There have indeed been any number of good war and war related (Parade's End for example in the latter category) films in recent years. The opening scene in Unbroken was quite nicely shot.

    If anything bespeaks hope for a cracking good war tale to appear however, it would be the competition that is extant among the production companies these days. It is almost a golden age of content so let's hope for the best.

  9. October 06, 2021quanticle said...

    Continuing Brazil's long and dishonorable tradition of overspending on warships that it doesn't need, it looks like Brazil will be [url=https://www.economist.com/the-americas/brazil-might-get-nuclear-powered-submarines-even-before-australia/21805075]acquiring a nuclear-powered attack submarine[/url], possibly even before Australia gets its boats.

  10. October 06, 2021quanticle said...

    Whoops, I forgot that it's DataSecretsLox that uses BBCode formatting, while Naval Gazing uses Markdown. Here's the link properly formatted.

  11. October 06, 2021bean said...

    Oh, right. Not everyone tracks world naval programs like I do. The Brazilian SSN program was publicaly announced a couple years ago. It's slightly weird, but probably more useful than the battleships they bought.

  12. October 08, 2021Ian Argent said...

    Will Brazil buy enough torpedoes to put one in every tube?

  13. October 08, 2021quanticle said...

    It’s slightly weird, but probably more useful than the battleships they bought.

    I would be interested in reading a brief defense of the Brazilian nuclear submarine program, if anyone cares to write one. From my perspective, it looks like a total boondoggle. What sort of threat or challenge would this SSN counter, and why would it be better for meeting those needs than a conventionally powered submarine?

  14. October 08, 2021Mike Kozlowski said...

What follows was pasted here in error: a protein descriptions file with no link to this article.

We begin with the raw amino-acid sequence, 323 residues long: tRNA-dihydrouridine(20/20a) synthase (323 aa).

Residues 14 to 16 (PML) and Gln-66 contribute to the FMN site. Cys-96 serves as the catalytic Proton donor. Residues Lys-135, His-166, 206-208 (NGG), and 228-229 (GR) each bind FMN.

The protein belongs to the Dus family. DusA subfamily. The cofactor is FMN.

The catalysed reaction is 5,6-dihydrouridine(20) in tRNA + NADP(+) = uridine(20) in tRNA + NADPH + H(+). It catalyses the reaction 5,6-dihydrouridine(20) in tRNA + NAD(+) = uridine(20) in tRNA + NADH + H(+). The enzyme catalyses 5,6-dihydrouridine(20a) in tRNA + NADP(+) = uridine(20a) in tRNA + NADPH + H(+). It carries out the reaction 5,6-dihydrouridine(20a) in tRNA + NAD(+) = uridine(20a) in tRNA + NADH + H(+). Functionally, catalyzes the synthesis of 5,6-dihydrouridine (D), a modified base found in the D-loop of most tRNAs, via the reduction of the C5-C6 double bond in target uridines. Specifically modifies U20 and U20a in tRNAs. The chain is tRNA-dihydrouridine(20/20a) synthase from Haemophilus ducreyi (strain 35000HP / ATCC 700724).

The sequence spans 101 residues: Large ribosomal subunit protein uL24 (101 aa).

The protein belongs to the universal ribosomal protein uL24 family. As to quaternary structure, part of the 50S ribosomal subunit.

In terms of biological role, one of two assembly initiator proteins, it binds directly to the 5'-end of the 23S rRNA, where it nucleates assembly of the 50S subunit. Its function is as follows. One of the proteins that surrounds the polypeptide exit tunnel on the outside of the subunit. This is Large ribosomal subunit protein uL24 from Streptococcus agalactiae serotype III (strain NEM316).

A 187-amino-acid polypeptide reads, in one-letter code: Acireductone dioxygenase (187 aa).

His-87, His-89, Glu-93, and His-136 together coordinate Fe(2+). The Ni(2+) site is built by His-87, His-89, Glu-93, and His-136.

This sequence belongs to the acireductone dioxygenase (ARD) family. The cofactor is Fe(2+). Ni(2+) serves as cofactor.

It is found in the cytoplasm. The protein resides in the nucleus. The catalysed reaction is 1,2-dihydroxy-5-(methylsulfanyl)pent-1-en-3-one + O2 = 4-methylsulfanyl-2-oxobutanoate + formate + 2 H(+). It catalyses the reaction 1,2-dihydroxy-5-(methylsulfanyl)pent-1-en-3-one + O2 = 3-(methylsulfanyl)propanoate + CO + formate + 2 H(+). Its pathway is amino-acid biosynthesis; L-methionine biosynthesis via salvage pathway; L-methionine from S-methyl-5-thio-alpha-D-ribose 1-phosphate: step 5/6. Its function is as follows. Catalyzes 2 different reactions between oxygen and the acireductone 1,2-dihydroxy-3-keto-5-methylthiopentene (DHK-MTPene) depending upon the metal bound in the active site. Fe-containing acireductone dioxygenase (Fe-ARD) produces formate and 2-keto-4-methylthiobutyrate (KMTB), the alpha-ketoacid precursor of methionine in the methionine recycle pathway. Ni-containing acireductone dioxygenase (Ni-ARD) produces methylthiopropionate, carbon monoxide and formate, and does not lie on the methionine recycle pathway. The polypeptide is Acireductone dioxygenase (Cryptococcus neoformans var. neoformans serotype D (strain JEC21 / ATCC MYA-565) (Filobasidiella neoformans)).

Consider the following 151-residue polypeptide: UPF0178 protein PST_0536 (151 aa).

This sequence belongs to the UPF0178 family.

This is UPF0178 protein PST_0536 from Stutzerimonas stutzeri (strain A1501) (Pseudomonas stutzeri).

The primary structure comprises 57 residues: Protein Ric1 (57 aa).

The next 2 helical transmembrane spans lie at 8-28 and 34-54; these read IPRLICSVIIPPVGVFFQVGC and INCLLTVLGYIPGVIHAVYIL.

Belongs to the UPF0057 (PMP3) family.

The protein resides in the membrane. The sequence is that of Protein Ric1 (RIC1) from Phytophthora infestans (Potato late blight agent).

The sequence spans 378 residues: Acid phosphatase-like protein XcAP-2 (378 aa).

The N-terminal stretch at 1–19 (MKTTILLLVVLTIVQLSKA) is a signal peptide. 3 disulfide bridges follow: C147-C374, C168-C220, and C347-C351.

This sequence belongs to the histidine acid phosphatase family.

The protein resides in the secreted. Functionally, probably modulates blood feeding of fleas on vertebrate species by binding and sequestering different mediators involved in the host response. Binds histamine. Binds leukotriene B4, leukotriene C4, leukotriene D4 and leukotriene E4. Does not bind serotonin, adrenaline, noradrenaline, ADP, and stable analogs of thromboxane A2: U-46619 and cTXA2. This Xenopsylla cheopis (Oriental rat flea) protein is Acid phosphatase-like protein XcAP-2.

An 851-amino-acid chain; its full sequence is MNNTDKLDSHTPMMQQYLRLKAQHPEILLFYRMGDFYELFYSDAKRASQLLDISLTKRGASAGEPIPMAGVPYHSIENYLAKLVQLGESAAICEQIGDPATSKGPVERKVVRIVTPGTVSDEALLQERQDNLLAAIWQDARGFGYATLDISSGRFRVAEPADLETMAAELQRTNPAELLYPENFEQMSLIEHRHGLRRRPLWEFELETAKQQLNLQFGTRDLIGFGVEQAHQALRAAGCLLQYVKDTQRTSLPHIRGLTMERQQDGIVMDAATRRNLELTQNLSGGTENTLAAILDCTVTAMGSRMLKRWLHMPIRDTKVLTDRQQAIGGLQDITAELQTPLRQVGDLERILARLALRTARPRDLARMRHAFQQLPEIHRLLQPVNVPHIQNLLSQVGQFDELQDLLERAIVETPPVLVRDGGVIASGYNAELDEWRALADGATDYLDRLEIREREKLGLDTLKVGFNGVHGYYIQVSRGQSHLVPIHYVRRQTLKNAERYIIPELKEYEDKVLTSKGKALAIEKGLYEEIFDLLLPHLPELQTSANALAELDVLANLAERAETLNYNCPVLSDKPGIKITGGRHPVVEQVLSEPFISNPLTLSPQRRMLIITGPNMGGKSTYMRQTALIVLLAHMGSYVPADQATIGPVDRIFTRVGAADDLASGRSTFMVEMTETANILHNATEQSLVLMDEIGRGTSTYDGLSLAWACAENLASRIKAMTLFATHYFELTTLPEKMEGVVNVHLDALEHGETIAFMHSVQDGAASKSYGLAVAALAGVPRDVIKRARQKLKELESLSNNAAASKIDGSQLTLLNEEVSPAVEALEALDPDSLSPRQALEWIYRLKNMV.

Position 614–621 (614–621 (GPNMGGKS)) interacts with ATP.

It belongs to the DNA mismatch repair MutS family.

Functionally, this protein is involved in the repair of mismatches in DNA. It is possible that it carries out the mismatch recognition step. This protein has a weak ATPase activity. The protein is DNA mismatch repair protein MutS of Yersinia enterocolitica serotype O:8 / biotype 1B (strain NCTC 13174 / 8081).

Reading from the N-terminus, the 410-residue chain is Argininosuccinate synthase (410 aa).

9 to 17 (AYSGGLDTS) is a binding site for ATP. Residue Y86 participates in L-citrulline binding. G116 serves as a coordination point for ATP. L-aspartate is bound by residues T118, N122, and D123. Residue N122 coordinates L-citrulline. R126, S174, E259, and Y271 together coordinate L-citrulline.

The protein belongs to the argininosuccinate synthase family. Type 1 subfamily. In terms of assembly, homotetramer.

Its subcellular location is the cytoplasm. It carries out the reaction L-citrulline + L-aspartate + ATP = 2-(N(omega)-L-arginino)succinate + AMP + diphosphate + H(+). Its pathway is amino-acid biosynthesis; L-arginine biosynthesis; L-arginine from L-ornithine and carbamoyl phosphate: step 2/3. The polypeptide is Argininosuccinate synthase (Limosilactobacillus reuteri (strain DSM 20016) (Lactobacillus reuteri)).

...I know I'm a little late to the party, but ran across something that might be food for a future thread: The PROPOSED National Museum of the United States Navy.

    From 1945:



  15. October 09, 2021Anonymous said...

    Brazil is a great power (or at least wants to be one) and great powers have real submarines.

    Honestly that's probably the best anyone can do but in all seriousness the superiority of nuclear power at long ranges still holds and Brazil doesn't really have any threats close by (or far away for that matter).

  16. October 09, 2021bean said...

    I kind of think that the SSNs are a philosophical replacement for their carriers. Remember that while today there are only two navies (US and France) operating CATOBAR carriers, when there used to be three, the third was Brazil. So if carriers are off the table because nobody has used ones to sell them and new ones are too expensive, then SSNs are the next best option because someone will sell them. And yes, a lot of it is "we're a great power" posturing, but SSNs are useful creatures.

  17. October 10, 2021quanticle said...

    TIL Brazil had a CATOBAR aircraft carrier. I didn't realize that the Foch had a second life after it left French service.

  18. October 12, 2021megasilverfist said...

    https://www.youtube.com/watch?v=k8NZMYTZx9g Interesting look at some military locks. Also, the top comment is from one of the manufactures and has some interesting stuff on procurement from the vendor side.

  19. October 15, 2021Ian Argent said...

    Argentina still wants to be a CATOBAR navy as well; per oblique references in the Falklands War articles

  20. October 15, 2021Anonymous said...

    Wanting something and deciding you can afford it are often two different things.

  21. October 15, 2021bean said...

    They still occasionally land their planes on a transiting CVN. But it's pretty clear that they aren't actually going to go back to having a CATOBAR capability.

  22. October 18, 2021Ian Argent said...

    "It's nice to want things"